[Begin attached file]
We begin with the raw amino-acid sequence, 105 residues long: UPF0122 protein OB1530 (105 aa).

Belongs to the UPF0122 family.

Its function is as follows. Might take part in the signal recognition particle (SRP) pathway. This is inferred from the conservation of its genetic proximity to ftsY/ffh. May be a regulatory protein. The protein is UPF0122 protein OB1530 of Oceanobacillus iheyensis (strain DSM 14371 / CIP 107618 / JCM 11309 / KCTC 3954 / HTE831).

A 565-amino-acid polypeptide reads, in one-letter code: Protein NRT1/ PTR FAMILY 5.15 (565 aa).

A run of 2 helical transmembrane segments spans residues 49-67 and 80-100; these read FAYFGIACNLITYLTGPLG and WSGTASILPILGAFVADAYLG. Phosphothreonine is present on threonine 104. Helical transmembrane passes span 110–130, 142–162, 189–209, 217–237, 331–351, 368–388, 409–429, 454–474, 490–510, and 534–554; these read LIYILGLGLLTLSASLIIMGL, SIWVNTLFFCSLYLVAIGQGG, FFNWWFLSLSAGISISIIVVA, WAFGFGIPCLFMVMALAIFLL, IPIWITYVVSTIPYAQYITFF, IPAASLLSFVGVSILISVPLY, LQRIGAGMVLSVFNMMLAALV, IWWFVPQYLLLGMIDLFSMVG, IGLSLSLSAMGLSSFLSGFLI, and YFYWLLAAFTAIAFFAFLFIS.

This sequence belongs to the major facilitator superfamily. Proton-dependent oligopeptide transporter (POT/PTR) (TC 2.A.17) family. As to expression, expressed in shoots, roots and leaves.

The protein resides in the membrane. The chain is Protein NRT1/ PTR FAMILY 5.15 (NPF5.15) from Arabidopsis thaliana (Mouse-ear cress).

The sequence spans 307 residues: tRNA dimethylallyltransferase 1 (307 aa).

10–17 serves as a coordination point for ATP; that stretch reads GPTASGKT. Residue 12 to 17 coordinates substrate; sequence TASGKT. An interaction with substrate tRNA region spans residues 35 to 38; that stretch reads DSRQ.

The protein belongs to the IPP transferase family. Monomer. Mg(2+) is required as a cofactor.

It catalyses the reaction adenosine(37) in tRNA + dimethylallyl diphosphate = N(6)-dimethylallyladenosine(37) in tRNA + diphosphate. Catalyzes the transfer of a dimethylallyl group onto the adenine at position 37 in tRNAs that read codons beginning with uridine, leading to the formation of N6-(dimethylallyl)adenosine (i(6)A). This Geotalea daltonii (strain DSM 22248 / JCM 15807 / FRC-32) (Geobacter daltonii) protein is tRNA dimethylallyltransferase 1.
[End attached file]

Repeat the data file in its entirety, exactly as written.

We begin with the raw amino-acid sequence, 105 residues long: UPF0122 protein OB1530 (105 aa).

Belongs to the UPF0122 family.

Its function is as follows. Might take part in the signal recognition particle (SRP) pathway. This is inferred from the conservation of its genetic proximity to ftsY/ffh. May be a regulatory protein. The protein is UPF0122 protein OB1530 of Oceanobacillus iheyensis (strain DSM 14371 / CIP 107618 / JCM 11309 / KCTC 3954 / HTE831).

A 565-amino-acid polypeptide reads, in one-letter code: Protein NRT1/ PTR FAMILY 5.15 (565 aa).

A run of 2 helical transmembrane segments spans residues 49-67 and 80-100; these read FAYFGIACNLITYLTGPLG and WSGTASILPILGAFVADAYLG. Phosphothreonine is present on threonine 104. Helical transmembrane passes span 110–130, 142–162, 189–209, 217–237, 331–351, 368–388, 409–429, 454–474, 490–510, and 534–554; these read LIYILGLGLLTLSASLIIMGL, SIWVNTLFFCSLYLVAIGQGG, FFNWWFLSLSAGISISIIVVA, WAFGFGIPCLFMVMALAIFLL, IPIWITYVVSTIPYAQYITFF, IPAASLLSFVGVSILISVPLY, LQRIGAGMVLSVFNMMLAALV, IWWFVPQYLLLGMIDLFSMVG, IGLSLSLSAMGLSSFLSGFLI, and YFYWLLAAFTAIAFFAFLFIS.

This sequence belongs to the major facilitator superfamily. Proton-dependent oligopeptide transporter (POT/PTR) (TC 2.A.17) family. As to expression, expressed in shoots, roots and leaves.

The protein resides in the membrane. The chain is Protein NRT1/ PTR FAMILY 5.15 (NPF5.15) from Arabidopsis thaliana (Mouse-ear cress).

The sequence spans 307 residues: tRNA dimethylallyltransferase 1 (307 aa).

10–17 serves as a coordination point for ATP; that stretch reads GPTASGKT. Residue 12 to 17 coordinates substrate; sequence TASGKT. An interaction with substrate tRNA region spans residues 35 to 38; that stretch reads DSRQ.

The protein belongs to the IPP transferase family. Monomer. Mg(2+) is required as a cofactor.

It catalyses the reaction adenosine(37) in tRNA + dimethylallyl diphosphate = N(6)-dimethylallyladenosine(37) in tRNA + diphosphate. Catalyzes the transfer of a dimethylallyl group onto the adenine at position 37 in tRNAs that read codons beginning with uridine, leading to the formation of N6-(dimethylallyl)adenosine (i(6)A). This Geotalea daltonii (strain DSM 22248 / JCM 15807 / FRC-32) (Geobacter daltonii) protein is tRNA dimethylallyltransferase 1.